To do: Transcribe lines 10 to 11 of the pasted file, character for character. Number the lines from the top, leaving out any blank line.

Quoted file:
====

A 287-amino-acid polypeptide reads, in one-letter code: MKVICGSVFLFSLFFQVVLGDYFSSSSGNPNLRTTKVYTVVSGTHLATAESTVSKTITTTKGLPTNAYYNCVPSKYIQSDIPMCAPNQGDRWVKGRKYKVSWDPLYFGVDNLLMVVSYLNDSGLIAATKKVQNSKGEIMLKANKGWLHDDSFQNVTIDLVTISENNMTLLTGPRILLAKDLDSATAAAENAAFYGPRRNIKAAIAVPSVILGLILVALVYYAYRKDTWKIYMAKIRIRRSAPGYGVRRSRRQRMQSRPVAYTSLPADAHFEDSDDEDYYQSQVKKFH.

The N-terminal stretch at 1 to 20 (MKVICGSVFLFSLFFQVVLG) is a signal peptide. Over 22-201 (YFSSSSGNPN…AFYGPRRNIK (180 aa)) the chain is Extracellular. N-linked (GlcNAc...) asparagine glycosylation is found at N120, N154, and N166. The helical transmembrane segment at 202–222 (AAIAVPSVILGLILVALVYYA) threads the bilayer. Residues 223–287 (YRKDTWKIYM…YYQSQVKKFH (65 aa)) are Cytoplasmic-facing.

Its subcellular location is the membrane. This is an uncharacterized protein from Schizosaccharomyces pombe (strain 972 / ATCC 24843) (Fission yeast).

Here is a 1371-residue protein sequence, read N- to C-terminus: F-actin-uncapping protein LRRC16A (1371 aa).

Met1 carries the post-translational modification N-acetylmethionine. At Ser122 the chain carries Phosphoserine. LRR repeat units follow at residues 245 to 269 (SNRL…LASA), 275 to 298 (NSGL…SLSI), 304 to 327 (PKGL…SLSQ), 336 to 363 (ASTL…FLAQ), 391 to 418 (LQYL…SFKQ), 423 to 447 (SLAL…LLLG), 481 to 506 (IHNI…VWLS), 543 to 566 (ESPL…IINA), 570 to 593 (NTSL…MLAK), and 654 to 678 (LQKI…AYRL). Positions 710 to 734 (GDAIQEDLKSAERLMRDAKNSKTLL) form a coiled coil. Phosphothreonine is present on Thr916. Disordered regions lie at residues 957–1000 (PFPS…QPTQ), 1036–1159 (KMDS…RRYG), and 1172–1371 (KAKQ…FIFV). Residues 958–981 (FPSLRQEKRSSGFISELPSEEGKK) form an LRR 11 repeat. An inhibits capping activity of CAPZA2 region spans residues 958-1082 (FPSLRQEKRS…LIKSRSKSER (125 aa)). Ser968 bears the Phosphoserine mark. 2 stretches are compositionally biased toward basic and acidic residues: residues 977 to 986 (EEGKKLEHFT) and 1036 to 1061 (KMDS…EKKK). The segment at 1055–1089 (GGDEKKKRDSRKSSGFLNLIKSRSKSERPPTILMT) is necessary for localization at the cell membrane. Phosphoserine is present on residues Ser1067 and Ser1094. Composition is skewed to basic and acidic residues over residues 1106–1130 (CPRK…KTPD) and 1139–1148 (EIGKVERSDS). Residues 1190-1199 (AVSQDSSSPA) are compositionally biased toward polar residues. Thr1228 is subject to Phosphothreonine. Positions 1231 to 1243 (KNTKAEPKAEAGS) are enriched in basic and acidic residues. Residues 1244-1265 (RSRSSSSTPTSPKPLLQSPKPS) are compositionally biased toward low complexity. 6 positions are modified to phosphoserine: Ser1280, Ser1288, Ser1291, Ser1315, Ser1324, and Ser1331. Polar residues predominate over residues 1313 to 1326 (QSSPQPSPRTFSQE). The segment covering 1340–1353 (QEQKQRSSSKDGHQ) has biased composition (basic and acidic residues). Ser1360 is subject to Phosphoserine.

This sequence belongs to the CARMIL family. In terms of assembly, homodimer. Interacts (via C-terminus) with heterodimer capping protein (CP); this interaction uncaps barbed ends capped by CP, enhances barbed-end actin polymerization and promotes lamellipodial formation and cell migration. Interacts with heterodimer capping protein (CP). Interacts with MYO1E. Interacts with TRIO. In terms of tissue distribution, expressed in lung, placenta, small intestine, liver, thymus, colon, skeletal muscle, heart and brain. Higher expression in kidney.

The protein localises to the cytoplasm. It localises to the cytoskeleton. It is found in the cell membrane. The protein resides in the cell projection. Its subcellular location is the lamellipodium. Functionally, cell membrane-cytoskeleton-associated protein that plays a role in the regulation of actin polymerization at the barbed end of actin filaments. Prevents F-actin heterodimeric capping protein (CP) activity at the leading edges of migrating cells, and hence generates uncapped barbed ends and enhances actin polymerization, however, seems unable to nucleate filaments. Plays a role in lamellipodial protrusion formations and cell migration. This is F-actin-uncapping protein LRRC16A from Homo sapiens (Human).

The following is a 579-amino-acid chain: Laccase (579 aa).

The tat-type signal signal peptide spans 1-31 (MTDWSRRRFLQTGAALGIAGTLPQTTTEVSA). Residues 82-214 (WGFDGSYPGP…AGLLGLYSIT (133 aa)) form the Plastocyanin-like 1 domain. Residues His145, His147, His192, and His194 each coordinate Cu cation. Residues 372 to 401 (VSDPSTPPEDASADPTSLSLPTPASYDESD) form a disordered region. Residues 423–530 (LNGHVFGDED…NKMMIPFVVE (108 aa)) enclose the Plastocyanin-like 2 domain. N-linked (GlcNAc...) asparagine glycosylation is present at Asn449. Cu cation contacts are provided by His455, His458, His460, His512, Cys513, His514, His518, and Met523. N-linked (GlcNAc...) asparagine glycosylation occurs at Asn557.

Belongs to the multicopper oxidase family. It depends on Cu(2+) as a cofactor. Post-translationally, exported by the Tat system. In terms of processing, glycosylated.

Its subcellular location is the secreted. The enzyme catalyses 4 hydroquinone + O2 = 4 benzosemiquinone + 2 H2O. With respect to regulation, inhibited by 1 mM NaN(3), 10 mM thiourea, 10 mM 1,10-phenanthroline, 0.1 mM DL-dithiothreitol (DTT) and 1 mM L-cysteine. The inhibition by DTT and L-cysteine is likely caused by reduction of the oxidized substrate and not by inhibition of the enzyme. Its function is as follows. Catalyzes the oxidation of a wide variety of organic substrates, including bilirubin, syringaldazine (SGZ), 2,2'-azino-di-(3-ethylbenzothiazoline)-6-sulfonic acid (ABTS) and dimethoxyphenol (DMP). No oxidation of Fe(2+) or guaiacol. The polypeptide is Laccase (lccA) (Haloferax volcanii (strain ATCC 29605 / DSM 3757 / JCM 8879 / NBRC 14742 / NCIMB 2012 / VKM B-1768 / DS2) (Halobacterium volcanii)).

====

Belongs to the multicopper oxidase family. It depends on Cu(2+) as a cofactor. Post-translationally, exported by the Tat system. In terms of processing, glycosylated.

Its subcellular location is the secreted. The enzyme catalyses 4 hydroquinone + O2 = 4 benzosemiquinone + 2 H2O. With respect to regulation, inhibited by 1 mM NaN(3), 10 mM thiourea, 10 mM 1,10-phenanthroline, 0.1 mM DL-dithiothreitol (DTT) and 1 mM L-cysteine. The inhibition by DTT and L-cysteine is likely caused by reduction of the oxidized substrate and not by inhibition of the enzyme. Its function is as follows. Catalyzes the oxidation of a wide variety of organic substrates, including bilirubin, syringaldazine (SGZ), 2,2'-azino-di-(3-ethylbenzothiazoline)-6-sulfonic acid (ABTS) and dimethoxyphenol (DMP). No oxidation of Fe(2+) or guaiacol. The polypeptide is Laccase (lccA) (Haloferax volcanii (strain ATCC 29605 / DSM 3757 / JCM 8879 / NBRC 14742 / NCIMB 2012 / VKM B-1768 / DS2) (Halobacterium volcanii)).